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Finding snakes in the Galapagos islands is a gargantuan undertaking, one that has lead Massey University’s Dr Luis Ortiz-Catedral to the summit of an active volcano.
The Islands are home to reptiles of all shapes and sizes from giant tortoises, iguanas, lizards and geckos, but little thought is ever given to its snakes, who are elusive and seldom seen.
Dr Ortiz-Catedral says the snakes are not often thought of as worthy of conservation and portrayals like that of the Iguana chased by snakes on BBC’s Planet Earth II, have reinforced the idea they are something to fear.
“They may not be cute and fuzzy, but they are incredible creatures who are worthy of conservation and are actually very docile. However, since Darwin collected the first specimen in 1835, their biology has largely remained a mystery and has been understudied. In order to protect them, and even reintroduce them to islands where they once lived, field work and lab work was needed to get a firm grasp of their diversity, biology and more,” he says.
The work has been on-going since 2015, when Dr Ortiz-Catedral started a joint project with colleagues from the Galapagos National Park Directorate (GNPD), and University of California (Merced and North Carolina) to understand this diversity, and the evolutionary relationship between these species and snakes on the South American continent.
He says several new species, subspecies and “morphs” have been described, but much of this knowledge comes from preserved museum specimens and outdated morphological analyses.
“Snake taxonomy is very complicated, but the Galapagos terrestrial snake taxonomy may be in a league of its own. This complexity makes studying museum specimens hard as they are often faded as a result of the method of preservation and are sometimes mislabelled. The resulting descriptions and actual distinctions between species end up being rather fuzzy,” he says.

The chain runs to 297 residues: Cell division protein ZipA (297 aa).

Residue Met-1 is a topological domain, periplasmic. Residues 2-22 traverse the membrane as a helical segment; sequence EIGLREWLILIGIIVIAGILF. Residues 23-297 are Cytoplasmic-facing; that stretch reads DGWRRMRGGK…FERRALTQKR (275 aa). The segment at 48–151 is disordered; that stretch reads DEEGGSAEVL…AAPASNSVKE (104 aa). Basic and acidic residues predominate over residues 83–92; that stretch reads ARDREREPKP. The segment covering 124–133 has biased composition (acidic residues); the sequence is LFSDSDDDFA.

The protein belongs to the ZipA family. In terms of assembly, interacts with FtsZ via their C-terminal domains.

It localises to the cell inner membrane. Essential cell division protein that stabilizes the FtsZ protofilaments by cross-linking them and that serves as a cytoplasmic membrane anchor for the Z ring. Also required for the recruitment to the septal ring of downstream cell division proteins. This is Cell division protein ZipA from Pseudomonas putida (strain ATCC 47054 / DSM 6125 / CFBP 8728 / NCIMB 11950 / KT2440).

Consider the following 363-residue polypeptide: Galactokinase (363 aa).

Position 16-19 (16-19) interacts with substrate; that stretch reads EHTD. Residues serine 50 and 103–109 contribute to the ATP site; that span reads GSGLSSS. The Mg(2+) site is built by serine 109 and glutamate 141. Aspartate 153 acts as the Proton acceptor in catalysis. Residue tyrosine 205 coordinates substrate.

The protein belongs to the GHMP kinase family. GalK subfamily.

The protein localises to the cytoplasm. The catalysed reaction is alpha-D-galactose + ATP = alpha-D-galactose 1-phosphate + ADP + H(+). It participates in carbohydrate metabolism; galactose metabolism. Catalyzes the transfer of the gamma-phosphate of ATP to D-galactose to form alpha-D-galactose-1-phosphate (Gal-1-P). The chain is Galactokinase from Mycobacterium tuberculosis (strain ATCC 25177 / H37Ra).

Therefore, the research team focused on studying live specimens in the wild. In 2017-2018, thanks to strategic funding from the Galapagos Conservancy and The Galapagos Conservation Trust, field trips of park rangers, volunteers and students, have been working hard to get the job done. This has required visiting numerous locations across most islands, finding more than 400 snakes, photographing them and obtaining valuable morphometric information as well as tissue samples for advanced genetic analysis.
“The task of locating, surveying, measuring and photographing more than 400 live Galapagos snakes throughout the Archipelago has been monumental in terms of personnel, logistics, time and effort, but it is paying off. Our research has determined that most species and subspecies are restricted to a single island and its adjacent islets. However, the Striped Galapagos snake [Pseudalsophis steindachneri], the most graceful and elusive snake species in Galapagos, was found on Santa Cruz, Baltra, North Seymour, and Santiago.”
The molecular analysis of the tissue samples will be directed by University of California’s Dr Danielle Edwards. Her results, in combination with field data, will get us closer to answering not only the question of how many species are present in Galapagos, but also their relationship to other South American species.
Earlier this year, other researchers attempted to resolve the taxonomy of Galapagos snakes by using run-of-the mill molecular techniques, outdated morphological analyses and incomplete datasets. Their results only poorly explain the diversity and history of Galapagos snakes.
“What sets our project apart is that the team are using the most complete dataset of live specimens to date [30 lineages from across the archipelago] and advanced genotyping methods to compare thousands of genomes,” Dr Ortiz-Catedral says.
The team has a busy few months ahead — analysing the most comprehensive dataset on morphology of live snakes from Galapagos and completing the DNA analysis of the tissue samples.
“Our work goes beyond simply stating how many species of snakes exist in Galapagos,” he adds. “We will also describe their evolutionary relationships and update the conservation status of each species to assist the GNPD in its task of preserving the species and ecosystems of these wonderful islands. I believe this is a signature of conservation science at Massey University. We make contributions for biodiversity preservation worldwide.”
To hear more about this work, Dr Ortiz-Catedral will be giving a lecture on the project as part of Massey’s Fascination Sciences lecture series on Tuesday July 31 at 7pm in the Sir Neil Waters lecture theatre.
Created: 27/07/2018 | Last updated: 05/08/2018
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